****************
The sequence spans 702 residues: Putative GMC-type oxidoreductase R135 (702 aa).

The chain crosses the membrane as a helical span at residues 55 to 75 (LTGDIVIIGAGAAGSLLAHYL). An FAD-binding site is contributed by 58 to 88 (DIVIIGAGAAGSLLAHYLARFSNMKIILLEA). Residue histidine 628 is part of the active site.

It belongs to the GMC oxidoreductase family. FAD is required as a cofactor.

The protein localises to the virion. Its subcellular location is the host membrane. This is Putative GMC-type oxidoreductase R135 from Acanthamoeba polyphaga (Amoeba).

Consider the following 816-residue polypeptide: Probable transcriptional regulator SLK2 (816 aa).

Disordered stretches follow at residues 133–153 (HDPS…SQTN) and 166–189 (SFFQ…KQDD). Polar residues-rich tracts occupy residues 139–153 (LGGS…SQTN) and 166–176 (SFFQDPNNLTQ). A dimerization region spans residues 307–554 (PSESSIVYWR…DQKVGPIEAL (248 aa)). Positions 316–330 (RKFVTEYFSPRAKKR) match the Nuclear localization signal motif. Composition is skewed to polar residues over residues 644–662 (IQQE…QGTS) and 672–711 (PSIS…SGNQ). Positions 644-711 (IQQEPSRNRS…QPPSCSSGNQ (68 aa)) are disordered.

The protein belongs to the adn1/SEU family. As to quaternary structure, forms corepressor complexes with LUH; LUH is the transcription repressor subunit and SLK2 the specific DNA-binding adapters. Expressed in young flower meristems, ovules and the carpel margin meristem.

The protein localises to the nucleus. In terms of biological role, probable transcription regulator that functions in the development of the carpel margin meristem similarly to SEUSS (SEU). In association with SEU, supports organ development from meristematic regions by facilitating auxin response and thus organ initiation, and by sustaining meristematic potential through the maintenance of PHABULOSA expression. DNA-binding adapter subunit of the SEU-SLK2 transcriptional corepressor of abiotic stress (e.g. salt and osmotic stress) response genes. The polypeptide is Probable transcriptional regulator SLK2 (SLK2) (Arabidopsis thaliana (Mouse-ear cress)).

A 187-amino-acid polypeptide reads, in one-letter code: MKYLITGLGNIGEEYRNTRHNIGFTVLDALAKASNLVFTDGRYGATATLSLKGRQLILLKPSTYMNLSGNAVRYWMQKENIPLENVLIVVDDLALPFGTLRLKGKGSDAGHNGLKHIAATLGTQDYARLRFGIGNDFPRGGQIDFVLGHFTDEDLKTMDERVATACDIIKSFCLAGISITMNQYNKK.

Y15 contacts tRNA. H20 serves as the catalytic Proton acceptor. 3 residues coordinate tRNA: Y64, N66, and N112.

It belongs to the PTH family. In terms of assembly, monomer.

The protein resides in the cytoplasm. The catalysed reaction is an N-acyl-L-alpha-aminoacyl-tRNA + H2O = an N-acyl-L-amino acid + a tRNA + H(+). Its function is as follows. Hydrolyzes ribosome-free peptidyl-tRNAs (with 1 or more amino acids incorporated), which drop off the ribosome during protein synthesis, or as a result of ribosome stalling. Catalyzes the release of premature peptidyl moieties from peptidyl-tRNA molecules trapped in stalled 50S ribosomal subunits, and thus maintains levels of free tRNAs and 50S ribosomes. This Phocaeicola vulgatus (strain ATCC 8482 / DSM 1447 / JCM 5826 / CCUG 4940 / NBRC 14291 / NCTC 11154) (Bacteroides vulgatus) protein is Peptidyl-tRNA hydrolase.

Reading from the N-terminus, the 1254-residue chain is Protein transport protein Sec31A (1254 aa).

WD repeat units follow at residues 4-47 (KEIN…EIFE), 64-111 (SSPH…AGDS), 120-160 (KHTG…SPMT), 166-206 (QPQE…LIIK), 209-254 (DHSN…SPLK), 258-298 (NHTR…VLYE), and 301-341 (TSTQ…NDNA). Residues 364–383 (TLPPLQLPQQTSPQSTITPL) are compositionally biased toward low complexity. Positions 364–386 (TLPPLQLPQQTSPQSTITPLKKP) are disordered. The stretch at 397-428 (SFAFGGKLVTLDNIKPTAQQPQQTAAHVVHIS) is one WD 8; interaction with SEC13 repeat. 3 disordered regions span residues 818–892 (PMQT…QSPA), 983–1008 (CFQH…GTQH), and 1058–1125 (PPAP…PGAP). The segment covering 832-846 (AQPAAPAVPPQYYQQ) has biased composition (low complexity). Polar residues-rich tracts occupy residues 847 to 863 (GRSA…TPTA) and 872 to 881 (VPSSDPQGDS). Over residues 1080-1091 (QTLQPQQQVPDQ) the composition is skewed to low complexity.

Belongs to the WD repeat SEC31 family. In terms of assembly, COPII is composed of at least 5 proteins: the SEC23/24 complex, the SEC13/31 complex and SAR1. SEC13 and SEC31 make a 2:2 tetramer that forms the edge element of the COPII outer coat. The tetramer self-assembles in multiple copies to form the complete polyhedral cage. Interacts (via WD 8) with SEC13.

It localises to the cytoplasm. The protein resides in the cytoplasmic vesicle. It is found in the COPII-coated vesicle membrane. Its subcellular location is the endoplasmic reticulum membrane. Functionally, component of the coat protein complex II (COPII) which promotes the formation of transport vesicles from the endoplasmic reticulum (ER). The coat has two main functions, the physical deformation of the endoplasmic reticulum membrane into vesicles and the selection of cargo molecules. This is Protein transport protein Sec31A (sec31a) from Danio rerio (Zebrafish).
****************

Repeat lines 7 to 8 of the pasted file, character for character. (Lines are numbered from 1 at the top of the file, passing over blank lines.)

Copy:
The protein belongs to the adn1/SEU family. As to quaternary structure, forms corepressor complexes with LUH; LUH is the transcription repressor subunit and SLK2 the specific DNA-binding adapters. Expressed in young flower meristems, ovules and the carpel margin meristem.

The protein localises to the nucleus. In terms of biological role, probable transcription regulator that functions in the development of the carpel margin meristem similarly to SEUSS (SEU). In association with SEU, supports organ development from meristematic regions by facilitating auxin response and thus organ initiation, and by sustaining meristematic potential through the maintenance of PHABULOSA expression. DNA-binding adapter subunit of the SEU-SLK2 transcriptional corepressor of abiotic stress (e.g. salt and osmotic stress) response genes. The polypeptide is Probable transcriptional regulator SLK2 (SLK2) (Arabidopsis thaliana (Mouse-ear cress)).